This editorial appeared in the Charlotte Observer.
The events playing out in a Charlotte courtroom this week spotlight the need to tackle another part of the Obama administration's financial rescue plan – ensuring there are effective and enforced rules to prevent mortgage fraud.
A federal indictment last spring alleged numerous mortgage fraud schemes in the Charlotte area involving appraisers, lawyers, mortgage brokers, builders and investors and at least $15 million in loans on 270 properties. The indictment charged six people and listed others as unindicted co-conspirators. Five pleaded guilty.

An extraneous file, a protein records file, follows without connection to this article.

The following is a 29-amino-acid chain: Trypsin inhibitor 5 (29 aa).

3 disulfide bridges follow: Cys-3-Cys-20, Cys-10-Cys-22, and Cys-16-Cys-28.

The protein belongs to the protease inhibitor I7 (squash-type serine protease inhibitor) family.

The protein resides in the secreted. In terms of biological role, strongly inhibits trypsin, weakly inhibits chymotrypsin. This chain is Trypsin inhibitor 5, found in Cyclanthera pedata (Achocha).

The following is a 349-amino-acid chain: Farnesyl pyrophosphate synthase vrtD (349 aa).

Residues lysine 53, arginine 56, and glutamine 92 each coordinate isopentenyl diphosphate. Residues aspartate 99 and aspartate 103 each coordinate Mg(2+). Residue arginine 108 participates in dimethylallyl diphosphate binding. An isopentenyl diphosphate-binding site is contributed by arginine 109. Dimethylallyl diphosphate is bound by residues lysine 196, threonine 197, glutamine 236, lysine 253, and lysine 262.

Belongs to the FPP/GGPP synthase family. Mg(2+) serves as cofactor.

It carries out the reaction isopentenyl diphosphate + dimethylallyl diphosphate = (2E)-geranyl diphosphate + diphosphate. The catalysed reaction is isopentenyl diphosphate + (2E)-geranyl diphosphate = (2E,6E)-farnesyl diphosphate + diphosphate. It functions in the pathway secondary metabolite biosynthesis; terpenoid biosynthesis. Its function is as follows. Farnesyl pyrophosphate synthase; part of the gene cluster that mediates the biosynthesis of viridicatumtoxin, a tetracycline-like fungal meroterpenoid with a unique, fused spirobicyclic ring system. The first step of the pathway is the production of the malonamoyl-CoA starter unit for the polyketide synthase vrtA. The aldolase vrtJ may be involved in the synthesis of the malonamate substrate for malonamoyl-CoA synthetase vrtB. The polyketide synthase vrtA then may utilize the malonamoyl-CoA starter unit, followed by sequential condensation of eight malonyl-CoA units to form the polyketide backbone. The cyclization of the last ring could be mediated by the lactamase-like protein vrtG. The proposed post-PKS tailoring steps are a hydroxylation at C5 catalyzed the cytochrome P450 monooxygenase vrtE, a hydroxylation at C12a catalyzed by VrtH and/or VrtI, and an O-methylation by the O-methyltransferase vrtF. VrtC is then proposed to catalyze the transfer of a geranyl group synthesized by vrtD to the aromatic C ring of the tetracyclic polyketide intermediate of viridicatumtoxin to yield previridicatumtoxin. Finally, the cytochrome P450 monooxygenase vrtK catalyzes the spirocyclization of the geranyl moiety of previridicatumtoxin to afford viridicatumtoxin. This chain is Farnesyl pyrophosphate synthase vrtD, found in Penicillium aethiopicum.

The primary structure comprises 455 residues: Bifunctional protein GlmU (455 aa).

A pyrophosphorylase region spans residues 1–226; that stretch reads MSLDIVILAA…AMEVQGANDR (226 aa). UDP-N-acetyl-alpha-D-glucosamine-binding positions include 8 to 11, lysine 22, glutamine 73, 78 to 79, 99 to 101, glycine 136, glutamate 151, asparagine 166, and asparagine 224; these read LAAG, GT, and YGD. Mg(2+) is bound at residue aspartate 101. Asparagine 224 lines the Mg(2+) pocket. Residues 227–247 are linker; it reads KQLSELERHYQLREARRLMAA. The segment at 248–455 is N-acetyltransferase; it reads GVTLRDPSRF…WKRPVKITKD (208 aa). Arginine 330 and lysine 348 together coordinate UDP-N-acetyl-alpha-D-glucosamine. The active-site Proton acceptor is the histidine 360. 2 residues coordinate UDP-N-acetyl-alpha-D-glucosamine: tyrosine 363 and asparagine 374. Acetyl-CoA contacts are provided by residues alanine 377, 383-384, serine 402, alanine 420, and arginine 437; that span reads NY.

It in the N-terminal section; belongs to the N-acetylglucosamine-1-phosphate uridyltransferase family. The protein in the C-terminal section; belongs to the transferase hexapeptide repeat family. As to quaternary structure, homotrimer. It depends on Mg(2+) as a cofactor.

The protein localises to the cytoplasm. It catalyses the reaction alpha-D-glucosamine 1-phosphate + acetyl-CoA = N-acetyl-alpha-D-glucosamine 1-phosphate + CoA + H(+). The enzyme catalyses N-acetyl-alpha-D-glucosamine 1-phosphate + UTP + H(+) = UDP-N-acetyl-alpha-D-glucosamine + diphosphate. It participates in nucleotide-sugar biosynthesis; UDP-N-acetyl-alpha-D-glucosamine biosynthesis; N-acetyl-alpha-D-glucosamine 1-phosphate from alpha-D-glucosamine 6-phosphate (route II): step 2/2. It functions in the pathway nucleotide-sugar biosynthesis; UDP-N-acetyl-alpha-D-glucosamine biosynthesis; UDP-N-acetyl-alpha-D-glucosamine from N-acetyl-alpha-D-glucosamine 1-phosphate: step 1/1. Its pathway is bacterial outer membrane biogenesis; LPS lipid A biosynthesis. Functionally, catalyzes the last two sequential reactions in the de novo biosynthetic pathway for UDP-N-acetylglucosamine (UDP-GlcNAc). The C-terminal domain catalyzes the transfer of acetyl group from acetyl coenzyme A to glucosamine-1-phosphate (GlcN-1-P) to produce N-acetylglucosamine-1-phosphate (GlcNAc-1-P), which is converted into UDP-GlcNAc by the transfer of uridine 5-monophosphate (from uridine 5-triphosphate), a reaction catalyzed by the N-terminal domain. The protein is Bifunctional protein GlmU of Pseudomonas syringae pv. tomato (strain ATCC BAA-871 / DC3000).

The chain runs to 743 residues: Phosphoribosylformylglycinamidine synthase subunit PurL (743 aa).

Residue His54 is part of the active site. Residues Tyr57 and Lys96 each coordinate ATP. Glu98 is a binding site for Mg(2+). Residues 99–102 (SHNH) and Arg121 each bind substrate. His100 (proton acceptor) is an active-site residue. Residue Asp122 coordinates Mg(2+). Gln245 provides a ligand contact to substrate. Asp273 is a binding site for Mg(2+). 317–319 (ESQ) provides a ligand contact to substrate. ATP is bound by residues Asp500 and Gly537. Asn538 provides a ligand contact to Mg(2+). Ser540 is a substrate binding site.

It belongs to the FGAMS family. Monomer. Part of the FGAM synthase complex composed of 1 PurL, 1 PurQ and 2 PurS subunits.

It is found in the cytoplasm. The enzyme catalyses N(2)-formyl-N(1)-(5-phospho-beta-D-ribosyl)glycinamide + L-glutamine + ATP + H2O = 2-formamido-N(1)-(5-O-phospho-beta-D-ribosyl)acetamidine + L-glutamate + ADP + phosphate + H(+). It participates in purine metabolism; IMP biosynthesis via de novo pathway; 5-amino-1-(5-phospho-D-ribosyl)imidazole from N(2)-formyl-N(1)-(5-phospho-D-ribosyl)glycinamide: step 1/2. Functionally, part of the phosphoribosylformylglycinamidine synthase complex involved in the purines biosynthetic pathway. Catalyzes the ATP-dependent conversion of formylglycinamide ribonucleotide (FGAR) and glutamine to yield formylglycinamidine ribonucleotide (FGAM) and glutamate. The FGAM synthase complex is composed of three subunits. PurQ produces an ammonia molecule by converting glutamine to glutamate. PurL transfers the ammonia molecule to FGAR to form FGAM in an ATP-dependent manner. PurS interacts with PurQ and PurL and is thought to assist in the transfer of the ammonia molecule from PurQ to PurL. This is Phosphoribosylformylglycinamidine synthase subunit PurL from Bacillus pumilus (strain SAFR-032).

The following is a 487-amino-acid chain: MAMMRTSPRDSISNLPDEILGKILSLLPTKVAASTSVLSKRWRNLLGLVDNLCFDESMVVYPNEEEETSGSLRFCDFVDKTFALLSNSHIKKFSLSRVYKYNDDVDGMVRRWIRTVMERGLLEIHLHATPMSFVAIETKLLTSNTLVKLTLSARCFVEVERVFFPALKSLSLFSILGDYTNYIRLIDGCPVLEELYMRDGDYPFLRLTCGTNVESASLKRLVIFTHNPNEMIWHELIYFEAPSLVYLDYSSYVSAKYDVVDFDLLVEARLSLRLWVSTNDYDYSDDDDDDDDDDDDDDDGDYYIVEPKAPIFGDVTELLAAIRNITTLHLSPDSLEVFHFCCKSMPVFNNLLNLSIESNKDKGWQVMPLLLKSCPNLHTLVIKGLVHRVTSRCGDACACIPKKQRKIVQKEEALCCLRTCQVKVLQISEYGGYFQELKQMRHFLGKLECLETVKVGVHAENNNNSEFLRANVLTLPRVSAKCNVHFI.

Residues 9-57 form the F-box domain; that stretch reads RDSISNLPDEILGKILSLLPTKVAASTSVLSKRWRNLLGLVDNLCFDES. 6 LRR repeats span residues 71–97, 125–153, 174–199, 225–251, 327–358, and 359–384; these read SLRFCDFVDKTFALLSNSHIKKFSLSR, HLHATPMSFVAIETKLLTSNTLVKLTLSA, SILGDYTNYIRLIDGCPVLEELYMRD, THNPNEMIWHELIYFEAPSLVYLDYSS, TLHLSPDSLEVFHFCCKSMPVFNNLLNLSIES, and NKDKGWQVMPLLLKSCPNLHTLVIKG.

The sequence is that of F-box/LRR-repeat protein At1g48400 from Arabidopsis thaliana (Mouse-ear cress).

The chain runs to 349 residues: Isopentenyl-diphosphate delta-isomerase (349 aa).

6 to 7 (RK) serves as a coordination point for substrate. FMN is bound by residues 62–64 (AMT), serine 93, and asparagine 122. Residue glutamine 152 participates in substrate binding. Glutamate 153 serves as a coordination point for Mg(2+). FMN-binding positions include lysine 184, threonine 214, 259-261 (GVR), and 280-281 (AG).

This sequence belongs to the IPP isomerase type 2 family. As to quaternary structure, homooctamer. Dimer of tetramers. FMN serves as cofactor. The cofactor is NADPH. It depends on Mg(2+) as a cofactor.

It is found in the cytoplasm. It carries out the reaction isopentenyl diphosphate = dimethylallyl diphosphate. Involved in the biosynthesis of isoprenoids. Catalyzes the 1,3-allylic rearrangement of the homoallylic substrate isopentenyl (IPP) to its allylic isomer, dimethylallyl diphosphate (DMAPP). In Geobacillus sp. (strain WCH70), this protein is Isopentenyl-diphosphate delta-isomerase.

The sixth, lawyer Victoria Sprouse, went on trial Monday, charged with bank and mail fraud, money laundering and perjury – as part of a scheme involving all six. Sprouse's lawyers say she unknowingly became entangled in the fraud.
Her involvement will be left to a jury to decide. But the impact of such fraud on the economic crisis is clear. It aided and abetted the mortgage catastrophe, spawning a multitude of foreclosures that rippled through the banking meltdown. As of last summer, at least 1,400 mortgage fraud cases were being probed nationwide.
To read the complete editorial, visit The Charlotte Observer.